Banks failures kept climbing and the Asset Back Security market completely froze up. While it sounds like a grim description of the height of the Credit Crisis, it was actually the week of July 19th.
In little reported news, there was no issuance of asset backed securities (ABS) last week. Large companies rely on this type of financing to fund their short term needs. The collapse of this market in the fall of 2008 was one of the key reasons that economic activity ground to a halt. Recently, everything looked OK for the ABS market. During the ten weeks prior to July 19th average issuance was $1.83 billion per week. Then suddenly it was zero.
The overnight disappearance of funding was an unintended consequence of the new financial "reform" bill. One of the provisions of the bill made the rating agencies liable for their ratings - a laudable idea. However, there was no provision on the other side that prevented them from taking money for their ratings and then refusing to have them made public, which the rating agencies promptly did in the ABS market. Companies were already required by law to have their ABS paper rated before financial reform - essentially giving the ratings agencies a government enforced duopoly. So without ratings nothing could be sent to market. Even Ford Motor (NYSE:F) had to pull a major offering. To unfreeze the market, the SEC promptly ruled that ABS paper could be sold without a rating for the next six months. This too could have unintended consequences.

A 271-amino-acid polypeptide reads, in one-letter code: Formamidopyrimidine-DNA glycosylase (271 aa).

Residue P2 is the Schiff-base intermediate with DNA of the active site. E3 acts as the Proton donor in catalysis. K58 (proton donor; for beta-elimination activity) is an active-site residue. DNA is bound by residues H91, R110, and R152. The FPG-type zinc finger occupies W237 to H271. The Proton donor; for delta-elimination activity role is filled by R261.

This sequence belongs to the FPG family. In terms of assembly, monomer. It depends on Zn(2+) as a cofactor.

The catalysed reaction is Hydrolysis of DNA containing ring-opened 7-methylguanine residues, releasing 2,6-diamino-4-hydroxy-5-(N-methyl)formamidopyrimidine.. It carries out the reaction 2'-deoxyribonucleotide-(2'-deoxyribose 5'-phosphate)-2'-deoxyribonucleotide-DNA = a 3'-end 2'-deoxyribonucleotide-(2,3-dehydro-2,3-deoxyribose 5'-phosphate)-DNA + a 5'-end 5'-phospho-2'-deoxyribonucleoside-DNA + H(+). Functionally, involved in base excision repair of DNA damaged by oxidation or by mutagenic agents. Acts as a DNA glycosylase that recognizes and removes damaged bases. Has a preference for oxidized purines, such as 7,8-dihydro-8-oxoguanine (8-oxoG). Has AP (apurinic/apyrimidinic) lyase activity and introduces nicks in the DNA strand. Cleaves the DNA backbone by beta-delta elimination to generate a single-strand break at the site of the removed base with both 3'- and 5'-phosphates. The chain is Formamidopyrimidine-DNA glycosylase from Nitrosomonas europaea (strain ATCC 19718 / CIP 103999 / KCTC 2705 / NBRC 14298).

The Credit Crisis was also being revisited with a U.S. banking system that still looks shaky. So far this year, 103 U.S. banks have failed compared to 65 at the same time last year. At the current rate, failures could exceed 200 in 2010. This is roughly on par on a percentage basis with the worse period of the Savings and Loan Crisis. However, the FDIC, which insures bank deposits, didn't go under during the Savings and Loan Crisis. This will happen this time. There are even rumors that the FDIC is delaying taking over insolvent banks to delay its own insolvency. These rumors are probably not true because doing so wouldn't buy the FDIC that much time. Expect the federal government to bail it out with a "loan" or some other "line of credit."
The problems that surfaced during the Credit Crisis have obviously not all been solved. Investors should assume that the after effects will have to be dealt with for years to come. Government solutions for dealing with these problems may themselves in turn cause other problems. The corruption in the system certainly hasn't gone away. The ratings agencies gave baskets of subprime loans triple A ratings and now they have refused to let their ratings be used for asset backed securities because of potential liability. So how accurate do think their ratings are now? And why does the U.S. government force companies to pay them for the ratings if companies aren't guaranteed anything in return for their money? If this type of activity took place between two businesses, it would be called an extortion racket. The FDIC forcing banks to prepay three years of deposit insurance premiums could be viewed the same way.
Disclosure: No positions